Bravo to Southwest Airlines for joining the other big airlines this week in restricting emotional support animals.

This is long overdue. There have been so many attacks and other incidents recently. Remember the "emotional support peacock" that a Brooklyn artist tried to bring on board United? (May it rest in peace.). And that's to say nothing of the sheer discomfort of learning that the passenger next to you has brought a dog or a cat aboard, claiming that it's needed for emotional support.

Or worse, until recently at least, finding that other passengers were trying to bring aboard "comfort turkeys, gliding possums known as sugar gliders, snakes, spiders, and more," in the words of an airline lobbying group.

On Tuesday, Southwest Airlines made clear that many of these animals won't fly on their planes anymore, announcing restrictions that bring them about as close as the U.S. Department of Transportation will allow to banning them.

Here are the new Southwest rules, along with the federal guidelines, and how we got to this crazy point in the first place.

"Dogs, cats, and miniature horses."

Specifically, Southwest is joining other airlines in limiting emotional support animals to cats and dogs (just one animal per passenger) and requiring that they be kept on a leash or in a carrier at all times.

Passengers also will "need to present a complete, current letter from a medical doctor or licensed mental health professional on the day of departure" in order to board.

Separately, the airline is putting restrictions on actual trained support animals, and will now "accept only the most common service animals--dogs, cats, and miniature horses."

The changes bring Southwest Airlines into line with the other biggest carriers, such as Delta, United, and American, which announced restrictions earlier this year after the Department of Transportation allowed them.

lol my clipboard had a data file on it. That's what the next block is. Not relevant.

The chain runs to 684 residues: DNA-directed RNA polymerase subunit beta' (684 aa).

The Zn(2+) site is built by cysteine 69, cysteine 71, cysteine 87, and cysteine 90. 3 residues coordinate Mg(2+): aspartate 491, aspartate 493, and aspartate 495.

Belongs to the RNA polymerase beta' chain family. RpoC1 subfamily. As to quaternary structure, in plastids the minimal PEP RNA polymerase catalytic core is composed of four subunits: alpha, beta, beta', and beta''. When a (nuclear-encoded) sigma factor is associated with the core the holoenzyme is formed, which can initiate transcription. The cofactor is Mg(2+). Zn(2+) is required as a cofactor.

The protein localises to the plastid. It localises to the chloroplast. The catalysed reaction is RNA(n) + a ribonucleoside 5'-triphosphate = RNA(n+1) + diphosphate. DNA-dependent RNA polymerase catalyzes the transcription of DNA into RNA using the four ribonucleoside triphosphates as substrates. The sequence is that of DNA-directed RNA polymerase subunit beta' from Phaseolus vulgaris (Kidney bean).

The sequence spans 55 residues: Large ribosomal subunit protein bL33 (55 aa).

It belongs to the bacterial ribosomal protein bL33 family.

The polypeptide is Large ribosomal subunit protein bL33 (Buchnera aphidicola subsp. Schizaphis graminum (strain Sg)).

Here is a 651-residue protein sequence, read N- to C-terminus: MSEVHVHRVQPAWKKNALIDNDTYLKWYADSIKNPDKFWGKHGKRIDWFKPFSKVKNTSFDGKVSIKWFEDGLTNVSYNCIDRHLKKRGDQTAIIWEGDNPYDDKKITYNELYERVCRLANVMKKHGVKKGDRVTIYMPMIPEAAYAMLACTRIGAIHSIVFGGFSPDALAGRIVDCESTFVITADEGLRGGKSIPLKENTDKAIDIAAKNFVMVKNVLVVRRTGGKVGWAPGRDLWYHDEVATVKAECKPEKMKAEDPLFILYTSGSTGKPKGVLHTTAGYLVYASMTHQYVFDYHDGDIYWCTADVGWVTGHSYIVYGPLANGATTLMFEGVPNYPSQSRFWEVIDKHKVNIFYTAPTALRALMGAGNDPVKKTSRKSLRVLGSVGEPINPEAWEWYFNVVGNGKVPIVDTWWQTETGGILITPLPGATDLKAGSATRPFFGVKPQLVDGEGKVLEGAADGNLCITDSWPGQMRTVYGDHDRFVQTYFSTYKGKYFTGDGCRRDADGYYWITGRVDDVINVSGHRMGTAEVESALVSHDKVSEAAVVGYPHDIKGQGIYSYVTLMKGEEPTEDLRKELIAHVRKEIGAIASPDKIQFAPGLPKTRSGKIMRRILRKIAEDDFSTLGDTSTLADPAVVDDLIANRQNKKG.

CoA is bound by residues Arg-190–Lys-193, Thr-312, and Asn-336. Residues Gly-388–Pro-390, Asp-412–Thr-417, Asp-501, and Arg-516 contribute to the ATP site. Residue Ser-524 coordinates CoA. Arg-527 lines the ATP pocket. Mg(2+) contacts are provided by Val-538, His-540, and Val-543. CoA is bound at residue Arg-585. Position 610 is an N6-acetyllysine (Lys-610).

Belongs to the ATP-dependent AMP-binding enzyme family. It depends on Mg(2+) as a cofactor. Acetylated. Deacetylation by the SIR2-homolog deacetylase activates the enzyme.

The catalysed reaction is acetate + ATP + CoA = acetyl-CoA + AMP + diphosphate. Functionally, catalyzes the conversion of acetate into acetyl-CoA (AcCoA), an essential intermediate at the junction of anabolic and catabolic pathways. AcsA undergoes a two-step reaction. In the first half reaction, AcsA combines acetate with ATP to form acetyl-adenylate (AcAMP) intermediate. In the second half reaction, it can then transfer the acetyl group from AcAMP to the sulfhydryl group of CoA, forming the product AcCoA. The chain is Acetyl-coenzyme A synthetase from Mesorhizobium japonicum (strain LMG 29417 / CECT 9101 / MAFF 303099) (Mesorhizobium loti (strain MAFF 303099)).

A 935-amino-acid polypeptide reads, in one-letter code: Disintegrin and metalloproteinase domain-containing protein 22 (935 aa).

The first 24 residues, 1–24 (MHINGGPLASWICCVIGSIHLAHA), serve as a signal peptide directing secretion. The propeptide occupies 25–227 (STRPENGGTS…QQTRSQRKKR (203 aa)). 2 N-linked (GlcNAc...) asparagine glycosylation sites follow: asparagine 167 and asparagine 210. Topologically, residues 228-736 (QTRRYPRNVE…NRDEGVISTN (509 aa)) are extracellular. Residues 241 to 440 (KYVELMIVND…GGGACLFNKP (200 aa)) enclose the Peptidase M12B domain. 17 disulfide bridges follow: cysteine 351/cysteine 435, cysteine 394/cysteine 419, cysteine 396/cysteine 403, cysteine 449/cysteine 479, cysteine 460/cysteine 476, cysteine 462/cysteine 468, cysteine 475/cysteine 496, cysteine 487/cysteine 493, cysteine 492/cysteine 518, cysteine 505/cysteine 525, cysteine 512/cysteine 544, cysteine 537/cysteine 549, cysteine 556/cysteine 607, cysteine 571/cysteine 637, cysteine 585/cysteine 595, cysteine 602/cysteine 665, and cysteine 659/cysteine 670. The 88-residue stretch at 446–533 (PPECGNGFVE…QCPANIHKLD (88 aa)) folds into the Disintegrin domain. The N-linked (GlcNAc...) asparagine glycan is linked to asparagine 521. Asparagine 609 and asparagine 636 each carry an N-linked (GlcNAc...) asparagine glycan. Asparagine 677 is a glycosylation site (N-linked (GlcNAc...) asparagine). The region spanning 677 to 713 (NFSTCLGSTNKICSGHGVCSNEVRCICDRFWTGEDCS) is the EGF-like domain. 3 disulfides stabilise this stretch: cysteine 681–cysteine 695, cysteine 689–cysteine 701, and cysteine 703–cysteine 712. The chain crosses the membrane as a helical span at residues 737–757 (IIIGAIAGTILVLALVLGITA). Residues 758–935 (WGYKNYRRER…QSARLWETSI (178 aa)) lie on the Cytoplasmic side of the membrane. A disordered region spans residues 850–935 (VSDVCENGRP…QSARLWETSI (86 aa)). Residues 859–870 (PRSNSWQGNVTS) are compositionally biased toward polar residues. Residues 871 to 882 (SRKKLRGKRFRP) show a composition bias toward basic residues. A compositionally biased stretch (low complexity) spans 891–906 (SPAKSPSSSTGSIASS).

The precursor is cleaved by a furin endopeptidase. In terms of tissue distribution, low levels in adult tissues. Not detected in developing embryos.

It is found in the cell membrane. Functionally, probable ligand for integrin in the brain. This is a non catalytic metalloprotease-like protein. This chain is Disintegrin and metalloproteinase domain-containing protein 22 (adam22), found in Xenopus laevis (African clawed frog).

One big difference: Southwest says it won't require proof of vaccination, as other airlines do, because vaccination requirements vary around the country.

Fly the chaotic skies.

Of course, the changes Southwest is talking about here wouldn't actually have stopped the highly reported stories about animals that bit other passengers, or the passenger aboard an Alaska Airlines flight recently who forced the airline to choose between her emotional support cat and a teenaged girl who was allergic to it.

But this is about as far as the federal government will allow the airlines to go. As I wrote last month, the lobbying group that represents the big airlines has been trying to get the government to allow more restrictions, but it's an uphill battle.

In a filing with the government, Airlines for America points out the eight-fold increase in supposed emotional support animals on some aircraft, along with an:

"...almost uncontrollable surge in passengers trying to travel with 'wild and/or untrainable species' that they claim as emotional support animals, and a 'surge in the number of incidents involving animals manifesting aggressive behavior (including barking, biting, nipping, growling, and fighting) and uncontrolled urinating and defecating...)'"

Last year, a Delta Air Lines passenger was allegedly viscously attacked by a 50-pound emotional support dog. Earlier this year, a little girl on a Southwest Airlines flight was bitten by an emotional support dog (or as Southwest put it, in newspeak: "a support dog's teeth scraped a child's forehead.") And they've attacked flight attendants, as well.

I'm amazed whenever I write about this subject at the significant minority of people who side with the animals over the humans. The comments sections on social media go nuts. When I reported on the little girl bit by a dog on a plane, quite a few people blamed the girl.

That's so insane to my mind--and it's part of how we got here. Air travel is stressful enough. Who really wants to fly with that kind of chaos around them? 

Thankfully, we should have a lot less of it with these new rules.